Yes you can fly through clouds but you would need an instrument rating. A private pilot can add an instrument rating to their certificate which requires a minimum of 40 hours of instrument training and simulated instrument flight time.
To fly within the continental United States you do not need a FCC Radio Operators Permit, however if you plan on flying internationally a permit is required per ICAO (International Civil Aviation Organization) regulations.
A debrief is something that you would do after a flight to review identify anything that can be changed or done differently. In a flight training context it typically is done between a flight instructor and a student after a flight to identify events in the flight that could use improvement or things that were done well. It is used as a tool in the flight training process.
You mainly learn how to talk on the radio through practice and experience, however there are other things that you can do improve your radio proficiency. Many people listen to websites that play live radio channels so they can pick up on terminology and practice listening to ATC, a popular website is www.liveatc.net. There are also courses you can take to help such as Sporty's Pilot Shop VFR Communications Training. https://www.liveatc.net/ https://www.sportys.com/pilotshop/sporty-s-vfr-communications-online-course.html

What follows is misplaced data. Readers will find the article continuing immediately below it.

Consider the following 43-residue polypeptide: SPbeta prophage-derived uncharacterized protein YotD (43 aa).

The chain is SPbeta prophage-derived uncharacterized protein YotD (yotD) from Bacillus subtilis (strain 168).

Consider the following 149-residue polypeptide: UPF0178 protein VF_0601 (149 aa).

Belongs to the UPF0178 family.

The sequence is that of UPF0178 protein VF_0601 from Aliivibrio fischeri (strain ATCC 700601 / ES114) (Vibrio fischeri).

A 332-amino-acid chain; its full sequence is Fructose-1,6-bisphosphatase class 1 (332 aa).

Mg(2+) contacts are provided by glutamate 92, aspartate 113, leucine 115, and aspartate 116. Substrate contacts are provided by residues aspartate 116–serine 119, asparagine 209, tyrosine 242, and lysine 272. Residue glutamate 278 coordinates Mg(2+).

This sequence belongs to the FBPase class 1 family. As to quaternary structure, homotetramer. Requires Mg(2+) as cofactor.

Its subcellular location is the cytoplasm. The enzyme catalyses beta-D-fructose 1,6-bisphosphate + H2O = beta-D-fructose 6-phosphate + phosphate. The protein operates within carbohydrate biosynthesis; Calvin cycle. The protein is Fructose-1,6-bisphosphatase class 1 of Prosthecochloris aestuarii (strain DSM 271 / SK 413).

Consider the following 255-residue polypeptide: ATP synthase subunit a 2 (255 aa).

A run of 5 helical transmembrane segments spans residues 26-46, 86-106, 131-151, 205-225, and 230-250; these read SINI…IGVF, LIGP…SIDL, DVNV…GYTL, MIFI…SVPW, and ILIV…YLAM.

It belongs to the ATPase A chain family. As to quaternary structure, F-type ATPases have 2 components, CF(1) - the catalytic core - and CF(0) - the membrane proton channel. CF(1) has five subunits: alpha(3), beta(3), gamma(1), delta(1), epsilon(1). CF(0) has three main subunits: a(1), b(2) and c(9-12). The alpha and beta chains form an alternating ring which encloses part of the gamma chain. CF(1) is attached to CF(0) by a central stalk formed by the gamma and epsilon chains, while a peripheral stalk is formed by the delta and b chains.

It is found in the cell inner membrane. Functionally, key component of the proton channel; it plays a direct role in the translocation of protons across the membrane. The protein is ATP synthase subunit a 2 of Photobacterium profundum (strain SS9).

A TFR is a Temporary Flight Restriction and is an area of airspace that the FAA can designate as restricted. The FAA defines TFRs as "an area restricted to air travel due to a hazardous condition, a special event, or a general warning for the entire FAA airspace." A common TFR is for when the President or Vice President are in areas outside of the Washington D.C. When the President travels around the country there is a 30 nautical mile TFR around him at each location. The Vice President typically has a 3 nautical mile TFR. Another example of how the FAA uses TFRs is in airspace around fires to protect the fire fighting aircraft working to put out the fire.
Disclaimer: Advice received via the Pilot Information Center and AOPA websites should not be relied upon for personal, medical, legal, or financial decisions and you should consult an appropriate professional for specific advice tailored to your situation.